A New Approach to Flood Protection
The Central Valley Flood Protection Plan (CVFPP) takes a new approach to flood protection. It requires State agencies to take advantage of both structural elements (like levees and bypasses) and nonstructural opportunities for minimizing flood risk.
Whenever possible, State and local agencies should aim to meet multiple objectives when designing flood protection. In addition to minimizing risks to human life, health and safety from flooding, State and local agencies should: aim to link the flood protection system with the water supply system; restore natural areas to benefit fish and wildlife while protecting working farms and ranches; and look for opportunities and incentives for expanding floodway corridors. These principles represent a new way of thinking about flood protection in California.
Multi-benefit projects improve flood protection and the environment by restoring floodplain and river system hydrology. Projects are specifically designed to improve flood safety and natural areas to benefit fish and wildlife, while in many cases providing additional public benefits including water quality improvements, enhanced public recreation opportunities, and/or groundwater recharge.
The Role of Regional Plans
The CVFPP calls on cities, counties, and regional public agencies to reconsider zoning and other land use planning designations to make sure that risks to human life and property are limited to the extent feasible while also creating additional benefits.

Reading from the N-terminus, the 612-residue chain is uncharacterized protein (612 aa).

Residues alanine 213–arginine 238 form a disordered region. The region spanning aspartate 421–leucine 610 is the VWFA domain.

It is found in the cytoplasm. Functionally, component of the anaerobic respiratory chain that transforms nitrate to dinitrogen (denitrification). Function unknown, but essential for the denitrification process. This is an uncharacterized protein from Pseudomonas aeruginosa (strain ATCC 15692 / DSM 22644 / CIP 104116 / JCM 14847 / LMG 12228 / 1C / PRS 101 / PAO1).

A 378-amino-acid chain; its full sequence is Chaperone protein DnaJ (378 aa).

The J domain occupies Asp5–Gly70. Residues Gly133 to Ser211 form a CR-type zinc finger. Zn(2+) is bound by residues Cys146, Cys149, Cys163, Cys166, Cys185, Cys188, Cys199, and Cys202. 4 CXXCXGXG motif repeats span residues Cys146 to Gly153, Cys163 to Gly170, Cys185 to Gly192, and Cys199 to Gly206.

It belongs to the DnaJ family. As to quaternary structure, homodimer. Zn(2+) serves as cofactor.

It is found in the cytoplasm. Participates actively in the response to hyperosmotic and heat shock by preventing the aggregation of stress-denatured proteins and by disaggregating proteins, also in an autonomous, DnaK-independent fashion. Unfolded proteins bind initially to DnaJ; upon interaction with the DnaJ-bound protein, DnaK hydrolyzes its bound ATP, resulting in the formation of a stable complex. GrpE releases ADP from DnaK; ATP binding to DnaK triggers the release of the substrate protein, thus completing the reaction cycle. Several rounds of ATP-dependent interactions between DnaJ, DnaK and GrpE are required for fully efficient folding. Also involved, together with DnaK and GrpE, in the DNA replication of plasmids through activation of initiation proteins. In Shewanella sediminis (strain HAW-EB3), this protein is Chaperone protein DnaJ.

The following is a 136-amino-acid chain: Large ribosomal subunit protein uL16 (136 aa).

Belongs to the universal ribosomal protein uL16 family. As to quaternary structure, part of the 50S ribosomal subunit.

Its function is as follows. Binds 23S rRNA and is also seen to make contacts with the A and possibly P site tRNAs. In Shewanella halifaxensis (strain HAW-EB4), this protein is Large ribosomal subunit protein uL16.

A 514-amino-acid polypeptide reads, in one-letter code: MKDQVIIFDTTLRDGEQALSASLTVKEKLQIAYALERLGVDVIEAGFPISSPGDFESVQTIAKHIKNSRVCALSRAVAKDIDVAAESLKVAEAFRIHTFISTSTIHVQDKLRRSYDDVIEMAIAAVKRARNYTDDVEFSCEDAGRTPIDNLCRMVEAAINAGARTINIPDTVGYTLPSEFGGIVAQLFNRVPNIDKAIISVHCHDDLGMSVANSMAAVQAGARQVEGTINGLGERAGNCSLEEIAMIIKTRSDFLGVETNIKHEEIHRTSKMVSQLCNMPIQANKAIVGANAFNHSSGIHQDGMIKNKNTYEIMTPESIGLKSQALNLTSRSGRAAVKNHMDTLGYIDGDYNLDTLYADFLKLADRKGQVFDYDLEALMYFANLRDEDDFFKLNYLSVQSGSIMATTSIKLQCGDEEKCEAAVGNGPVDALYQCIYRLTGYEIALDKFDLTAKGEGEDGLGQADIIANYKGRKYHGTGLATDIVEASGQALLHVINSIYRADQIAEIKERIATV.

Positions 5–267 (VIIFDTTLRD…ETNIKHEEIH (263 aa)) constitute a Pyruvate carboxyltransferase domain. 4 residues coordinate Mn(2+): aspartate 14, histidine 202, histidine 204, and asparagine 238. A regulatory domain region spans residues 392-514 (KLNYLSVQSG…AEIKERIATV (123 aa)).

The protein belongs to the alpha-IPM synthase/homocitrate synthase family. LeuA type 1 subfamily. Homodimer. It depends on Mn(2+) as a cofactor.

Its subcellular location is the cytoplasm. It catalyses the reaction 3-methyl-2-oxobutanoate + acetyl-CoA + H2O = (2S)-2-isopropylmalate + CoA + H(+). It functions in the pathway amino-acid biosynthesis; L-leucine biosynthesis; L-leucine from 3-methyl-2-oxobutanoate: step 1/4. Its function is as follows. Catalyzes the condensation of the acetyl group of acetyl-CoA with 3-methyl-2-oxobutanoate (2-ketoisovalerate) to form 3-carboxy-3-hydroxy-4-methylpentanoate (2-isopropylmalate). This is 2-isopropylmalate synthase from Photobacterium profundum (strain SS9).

Examples of the types of opportunities available to regional flood protection planners include:
- Bringing together stakeholders from a variety of perspectives to design a flood protection plan for the region.
- How can your region protect agriculture while also improving natural areas to benefit native species?
- What steps can be taken to reduce urban flood risk and also improve recreational opportunities?
Consider placing complementary projects near each other that can work together to meet multiple goals.
Multiple Benefit Projects
In the past, California has designed systems to move water and alter river systems to meet the needs of people and agriculture, and then to set aside specific areas to meet the needs of wildlife.
A multi-benefit approach fundamentally shifts this approach to water and flood protection, and instead looks for opportunities that can support fish and wildlife while also allowing working farms and ranches to continue to thrive while protecting drinking water and providing increased flood protection for cities and towns.